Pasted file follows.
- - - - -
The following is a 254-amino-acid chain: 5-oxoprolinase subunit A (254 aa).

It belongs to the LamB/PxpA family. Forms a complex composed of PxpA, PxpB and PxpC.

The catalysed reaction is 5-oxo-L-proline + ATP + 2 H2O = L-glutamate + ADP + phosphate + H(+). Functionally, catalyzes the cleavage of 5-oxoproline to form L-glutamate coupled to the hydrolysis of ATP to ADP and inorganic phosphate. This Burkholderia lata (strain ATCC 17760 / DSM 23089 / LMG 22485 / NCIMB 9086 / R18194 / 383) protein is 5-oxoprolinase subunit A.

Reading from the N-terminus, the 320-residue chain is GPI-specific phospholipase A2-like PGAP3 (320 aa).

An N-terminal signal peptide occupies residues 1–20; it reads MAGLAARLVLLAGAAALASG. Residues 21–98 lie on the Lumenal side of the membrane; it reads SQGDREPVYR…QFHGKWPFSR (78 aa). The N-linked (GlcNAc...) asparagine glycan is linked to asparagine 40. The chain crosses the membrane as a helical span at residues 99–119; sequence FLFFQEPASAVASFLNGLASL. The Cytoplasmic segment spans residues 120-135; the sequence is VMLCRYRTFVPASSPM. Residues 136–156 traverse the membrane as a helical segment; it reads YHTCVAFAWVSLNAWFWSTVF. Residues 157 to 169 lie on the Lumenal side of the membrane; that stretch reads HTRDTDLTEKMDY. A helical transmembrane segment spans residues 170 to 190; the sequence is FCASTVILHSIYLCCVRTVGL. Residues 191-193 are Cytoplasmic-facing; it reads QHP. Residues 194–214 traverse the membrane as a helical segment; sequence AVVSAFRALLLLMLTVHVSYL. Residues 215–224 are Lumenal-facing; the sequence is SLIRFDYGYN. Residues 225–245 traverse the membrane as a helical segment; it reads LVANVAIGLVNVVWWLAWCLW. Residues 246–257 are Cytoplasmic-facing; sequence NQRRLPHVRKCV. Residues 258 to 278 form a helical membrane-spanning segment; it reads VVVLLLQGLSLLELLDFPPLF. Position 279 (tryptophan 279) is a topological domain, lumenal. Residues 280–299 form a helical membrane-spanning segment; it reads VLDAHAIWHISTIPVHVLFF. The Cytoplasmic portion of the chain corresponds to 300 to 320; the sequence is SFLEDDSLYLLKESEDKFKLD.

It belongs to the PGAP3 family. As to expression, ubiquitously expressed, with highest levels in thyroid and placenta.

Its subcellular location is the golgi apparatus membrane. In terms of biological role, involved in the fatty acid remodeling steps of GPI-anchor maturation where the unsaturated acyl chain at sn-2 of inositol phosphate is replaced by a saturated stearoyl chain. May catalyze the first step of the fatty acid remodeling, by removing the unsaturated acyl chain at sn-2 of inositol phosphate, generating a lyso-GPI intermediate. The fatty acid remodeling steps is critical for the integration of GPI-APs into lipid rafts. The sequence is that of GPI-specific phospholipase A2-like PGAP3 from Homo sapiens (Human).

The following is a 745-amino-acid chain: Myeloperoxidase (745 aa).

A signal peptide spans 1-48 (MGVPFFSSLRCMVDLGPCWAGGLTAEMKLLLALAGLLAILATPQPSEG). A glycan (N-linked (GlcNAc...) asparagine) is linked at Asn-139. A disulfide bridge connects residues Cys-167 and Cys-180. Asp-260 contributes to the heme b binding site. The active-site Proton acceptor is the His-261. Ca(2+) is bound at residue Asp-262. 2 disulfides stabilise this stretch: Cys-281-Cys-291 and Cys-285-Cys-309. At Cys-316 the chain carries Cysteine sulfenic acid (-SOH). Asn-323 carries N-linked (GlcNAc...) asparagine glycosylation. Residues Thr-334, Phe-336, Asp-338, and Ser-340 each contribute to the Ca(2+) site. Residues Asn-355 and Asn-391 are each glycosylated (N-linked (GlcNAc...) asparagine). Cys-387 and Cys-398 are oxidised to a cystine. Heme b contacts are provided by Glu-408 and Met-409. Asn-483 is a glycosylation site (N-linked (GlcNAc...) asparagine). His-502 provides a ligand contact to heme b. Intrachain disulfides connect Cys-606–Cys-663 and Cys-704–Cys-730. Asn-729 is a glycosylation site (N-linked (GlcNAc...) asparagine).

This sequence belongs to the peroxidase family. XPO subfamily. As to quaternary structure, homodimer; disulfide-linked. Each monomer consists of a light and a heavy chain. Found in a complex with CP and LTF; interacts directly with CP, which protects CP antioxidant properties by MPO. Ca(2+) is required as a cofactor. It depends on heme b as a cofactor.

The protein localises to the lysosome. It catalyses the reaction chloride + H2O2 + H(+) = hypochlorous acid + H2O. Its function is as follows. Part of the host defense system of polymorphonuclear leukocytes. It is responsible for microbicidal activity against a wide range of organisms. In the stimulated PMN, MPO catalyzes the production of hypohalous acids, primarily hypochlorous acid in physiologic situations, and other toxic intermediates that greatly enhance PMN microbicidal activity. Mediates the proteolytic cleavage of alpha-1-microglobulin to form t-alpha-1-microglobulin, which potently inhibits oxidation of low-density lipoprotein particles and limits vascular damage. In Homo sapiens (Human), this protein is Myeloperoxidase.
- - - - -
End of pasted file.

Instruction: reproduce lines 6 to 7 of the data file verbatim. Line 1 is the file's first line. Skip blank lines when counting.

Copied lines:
It belongs to the PGAP3 family. As to expression, ubiquitously expressed, with highest levels in thyroid and placenta.

Its subcellular location is the golgi apparatus membrane. In terms of biological role, involved in the fatty acid remodeling steps of GPI-anchor maturation where the unsaturated acyl chain at sn-2 of inositol phosphate is replaced by a saturated stearoyl chain. May catalyze the first step of the fatty acid remodeling, by removing the unsaturated acyl chain at sn-2 of inositol phosphate, generating a lyso-GPI intermediate. The fatty acid remodeling steps is critical for the integration of GPI-APs into lipid rafts. The sequence is that of GPI-specific phospholipase A2-like PGAP3 from Homo sapiens (Human).